Emerging technologies for exploration and independent monitoring of seafloor extraction in Areas Beyond National Jurisdiction

[The following is a transcript from a talk I gave at the 2019 Minerals, Materials, and Society Symposium at the University of Delaware in August, 2019. It has been lightly edited for clarity.]

Good afternoon and thank you all for coming. I want to change tracks for a bit and scan the horizon to think about what the future of exploration and monitoring in the high seas might look like because ocean and conservation technology is in the midst of an evolutionary shift in who has access to the tools necessary to observe the deep ocean.

This is the Area. Areas Beyond National Jurisdiction, International Waters, the High Seas, the Outlaw Ocean. It’s the portion of the ocean that falls outside of national EEZs and is held in trust by the UN under the Convention on the Law of the Sea as the Common Heritage of Humankind. It covers 64% of the ocean and nearly half of the total surface of the Earth. It’s also the region in which most major deep-sea mining ventures intend to operate.

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Egosystem management. Or how tantrums and unprofessional behavior are hindering conservation

In helping to organize several meetings and events for conservation groups, I’ve frequently encountered conservation professionals loudly declaiming “Don’t you know who I am!” and expecting special treatment. Recently I got an email from someone whose abstract was rejected by a conference committee I was assisting, in which they had quite a tantrum. There were lots of exclamation marks and capital letters saying that it was unfair they were rejected and they will never ever go again to any meetings by this professional society and will resign their membership. I was asked by someone outside the conservation field whether it was usual that we get such childish and temperamental responses to rejections. Sadly we often do – whether it be rejections for journals, jobs or conference presentations.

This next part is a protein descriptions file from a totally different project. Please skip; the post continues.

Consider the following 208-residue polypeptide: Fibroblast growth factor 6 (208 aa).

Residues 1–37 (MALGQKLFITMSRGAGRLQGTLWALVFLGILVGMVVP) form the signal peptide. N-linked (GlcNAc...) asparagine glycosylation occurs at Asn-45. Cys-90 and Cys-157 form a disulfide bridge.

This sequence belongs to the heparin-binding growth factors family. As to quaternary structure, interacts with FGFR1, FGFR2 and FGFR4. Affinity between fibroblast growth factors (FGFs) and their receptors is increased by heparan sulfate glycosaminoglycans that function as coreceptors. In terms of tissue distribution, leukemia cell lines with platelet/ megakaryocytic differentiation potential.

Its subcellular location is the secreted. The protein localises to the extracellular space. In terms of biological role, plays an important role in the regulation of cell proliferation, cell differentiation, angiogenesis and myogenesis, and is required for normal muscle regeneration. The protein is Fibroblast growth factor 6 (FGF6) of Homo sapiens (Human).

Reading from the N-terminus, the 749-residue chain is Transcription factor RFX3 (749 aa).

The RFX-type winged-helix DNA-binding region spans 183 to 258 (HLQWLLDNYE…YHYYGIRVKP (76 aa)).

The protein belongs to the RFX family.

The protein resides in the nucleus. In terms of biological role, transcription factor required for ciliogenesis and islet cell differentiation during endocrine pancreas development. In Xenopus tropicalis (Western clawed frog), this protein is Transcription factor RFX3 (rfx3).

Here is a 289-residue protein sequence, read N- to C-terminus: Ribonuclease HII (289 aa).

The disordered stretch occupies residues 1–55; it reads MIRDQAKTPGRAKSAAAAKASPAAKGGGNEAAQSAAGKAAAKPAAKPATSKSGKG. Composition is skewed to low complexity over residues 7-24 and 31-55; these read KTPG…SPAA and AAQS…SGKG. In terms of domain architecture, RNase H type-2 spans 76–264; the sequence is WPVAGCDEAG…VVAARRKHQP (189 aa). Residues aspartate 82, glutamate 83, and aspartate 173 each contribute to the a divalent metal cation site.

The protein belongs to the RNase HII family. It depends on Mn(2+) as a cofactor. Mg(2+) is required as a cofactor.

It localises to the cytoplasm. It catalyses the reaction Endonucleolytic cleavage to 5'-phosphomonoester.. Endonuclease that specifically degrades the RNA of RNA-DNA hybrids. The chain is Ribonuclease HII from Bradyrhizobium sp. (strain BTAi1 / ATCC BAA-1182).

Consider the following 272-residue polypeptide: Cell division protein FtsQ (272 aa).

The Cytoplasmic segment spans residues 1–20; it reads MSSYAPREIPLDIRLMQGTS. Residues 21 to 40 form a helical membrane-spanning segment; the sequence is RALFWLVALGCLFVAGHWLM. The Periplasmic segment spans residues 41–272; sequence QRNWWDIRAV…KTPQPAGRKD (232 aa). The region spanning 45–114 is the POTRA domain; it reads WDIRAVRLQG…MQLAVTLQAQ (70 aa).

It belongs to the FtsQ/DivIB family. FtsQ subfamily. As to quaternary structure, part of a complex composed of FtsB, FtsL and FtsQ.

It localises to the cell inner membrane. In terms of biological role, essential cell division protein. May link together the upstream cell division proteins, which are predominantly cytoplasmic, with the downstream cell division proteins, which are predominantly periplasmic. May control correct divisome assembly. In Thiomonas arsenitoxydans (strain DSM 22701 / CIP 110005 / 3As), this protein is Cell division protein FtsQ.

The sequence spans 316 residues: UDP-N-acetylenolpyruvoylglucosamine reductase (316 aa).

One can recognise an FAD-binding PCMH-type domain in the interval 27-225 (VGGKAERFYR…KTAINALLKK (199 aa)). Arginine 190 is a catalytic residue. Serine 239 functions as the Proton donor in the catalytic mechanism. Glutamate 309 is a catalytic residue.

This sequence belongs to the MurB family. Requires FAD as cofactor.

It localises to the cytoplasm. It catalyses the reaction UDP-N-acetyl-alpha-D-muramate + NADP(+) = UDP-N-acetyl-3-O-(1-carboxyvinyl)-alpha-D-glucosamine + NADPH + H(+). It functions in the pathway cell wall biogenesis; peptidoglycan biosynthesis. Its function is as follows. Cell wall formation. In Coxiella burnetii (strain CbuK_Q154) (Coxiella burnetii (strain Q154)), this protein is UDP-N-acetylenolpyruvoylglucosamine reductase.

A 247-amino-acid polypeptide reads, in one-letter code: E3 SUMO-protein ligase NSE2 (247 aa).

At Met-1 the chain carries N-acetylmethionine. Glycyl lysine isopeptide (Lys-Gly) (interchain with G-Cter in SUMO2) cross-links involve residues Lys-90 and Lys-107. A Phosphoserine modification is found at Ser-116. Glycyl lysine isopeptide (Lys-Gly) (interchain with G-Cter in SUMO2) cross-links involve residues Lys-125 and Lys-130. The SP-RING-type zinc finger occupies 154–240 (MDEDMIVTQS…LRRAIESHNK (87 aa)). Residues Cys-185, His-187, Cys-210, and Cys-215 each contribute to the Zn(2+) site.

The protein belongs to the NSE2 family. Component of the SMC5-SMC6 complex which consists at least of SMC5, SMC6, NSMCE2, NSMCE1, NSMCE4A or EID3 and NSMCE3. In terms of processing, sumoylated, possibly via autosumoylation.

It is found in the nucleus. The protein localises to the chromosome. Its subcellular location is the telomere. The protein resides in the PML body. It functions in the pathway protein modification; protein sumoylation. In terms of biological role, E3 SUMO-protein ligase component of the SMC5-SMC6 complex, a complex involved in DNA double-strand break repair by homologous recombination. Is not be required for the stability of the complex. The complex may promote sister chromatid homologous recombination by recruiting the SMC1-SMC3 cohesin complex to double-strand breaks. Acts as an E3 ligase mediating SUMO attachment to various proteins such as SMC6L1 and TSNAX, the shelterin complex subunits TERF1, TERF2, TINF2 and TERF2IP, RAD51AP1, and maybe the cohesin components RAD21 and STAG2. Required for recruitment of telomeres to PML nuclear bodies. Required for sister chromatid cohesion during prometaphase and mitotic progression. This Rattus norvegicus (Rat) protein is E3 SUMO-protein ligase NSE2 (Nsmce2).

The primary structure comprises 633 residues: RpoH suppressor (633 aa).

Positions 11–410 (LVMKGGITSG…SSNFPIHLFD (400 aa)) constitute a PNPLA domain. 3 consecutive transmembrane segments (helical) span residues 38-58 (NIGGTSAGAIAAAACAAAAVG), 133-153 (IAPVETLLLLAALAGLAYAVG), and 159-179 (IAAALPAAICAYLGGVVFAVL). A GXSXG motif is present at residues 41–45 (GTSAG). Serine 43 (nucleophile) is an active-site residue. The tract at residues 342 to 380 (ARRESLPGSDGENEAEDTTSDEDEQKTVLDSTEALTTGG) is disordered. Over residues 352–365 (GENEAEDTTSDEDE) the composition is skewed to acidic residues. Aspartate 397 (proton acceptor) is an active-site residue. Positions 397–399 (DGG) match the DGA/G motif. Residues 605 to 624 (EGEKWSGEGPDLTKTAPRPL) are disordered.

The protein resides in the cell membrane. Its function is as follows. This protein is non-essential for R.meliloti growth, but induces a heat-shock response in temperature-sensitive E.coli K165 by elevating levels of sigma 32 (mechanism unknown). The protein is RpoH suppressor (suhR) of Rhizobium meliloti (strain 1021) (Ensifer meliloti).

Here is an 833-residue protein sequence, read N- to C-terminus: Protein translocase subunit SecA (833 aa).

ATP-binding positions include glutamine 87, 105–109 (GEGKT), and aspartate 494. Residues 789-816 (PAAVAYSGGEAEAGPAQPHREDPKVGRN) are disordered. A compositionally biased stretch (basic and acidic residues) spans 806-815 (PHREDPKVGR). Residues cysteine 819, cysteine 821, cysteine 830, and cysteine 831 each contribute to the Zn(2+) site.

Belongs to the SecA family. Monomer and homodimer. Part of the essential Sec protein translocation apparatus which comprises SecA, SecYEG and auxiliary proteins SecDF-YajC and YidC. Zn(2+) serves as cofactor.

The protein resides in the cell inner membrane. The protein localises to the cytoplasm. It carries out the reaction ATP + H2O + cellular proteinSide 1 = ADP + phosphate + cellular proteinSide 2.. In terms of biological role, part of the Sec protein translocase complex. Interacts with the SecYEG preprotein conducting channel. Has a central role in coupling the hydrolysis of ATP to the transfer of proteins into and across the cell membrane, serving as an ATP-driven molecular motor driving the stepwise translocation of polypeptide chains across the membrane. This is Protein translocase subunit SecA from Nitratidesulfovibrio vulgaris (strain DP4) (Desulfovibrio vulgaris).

However, I also told that person that anyone who’s been an academic for a while gets used to being rejected. Few papers get accepted at first submission, for example. So most conservation professionals take it in their stride. Moreover, anyone who is in the conservation field should really get used to difficulties and failures, as these are all too frequently components of the job. A conservation biologist is not going to last long if they go berserk at the least slight or hard knock or have a fragile ego. Conservation is often about conflict, and trying to resolve this conflict through reasoned argument, understanding and diplomacy. You often get knocked down, but to quote Chumbawumba, you just have to “get up again”.

As a result, one could reach the conclusion that someone who is really childish, temperamental, rude etc. should not last long in real-world conservation. Sadly, such tantrum-throwing individuals may last longer, or even thrive, in academia, but that’s another story. However, that person will be a horror for colleagues in the field. So for the case above, resigning from a society or refusing to go to conservation meetings is like natural selection, weeding the weak and unfit from the gene pool. If they are going to ditch going to premiere meetings to learn the latest cutting-edge conservation and science over a run-of-the-mill abstract rejection, then it’s their loss and frankly our gain…

However, despite the potential forces of natural selection, inflated – yet fragile – egomaniacal bloviates are still all too common in the conservation world. There are several major marine conservation initiatives that foundered because, for example, coalitions would not let certain organizations have top billing in materials, and the thwarted organizations walked away, taking their essential funding with them. Others would not cooperate with conservation academics from a competing institution, and held back essential information and resources, causing the project to collapse. Frequently managing a conservation project is more about managing the egos of collaborators, or the egos of their organisations, rather than managing the actual project itself. This type of “human resources” management is, unfortunately, a skill in which few conservation professionals receive any training. Too frequently these days, in order to achieve conservation success, you have to first manage the ego-system, before finally getting down to efforts to restore the eco-system.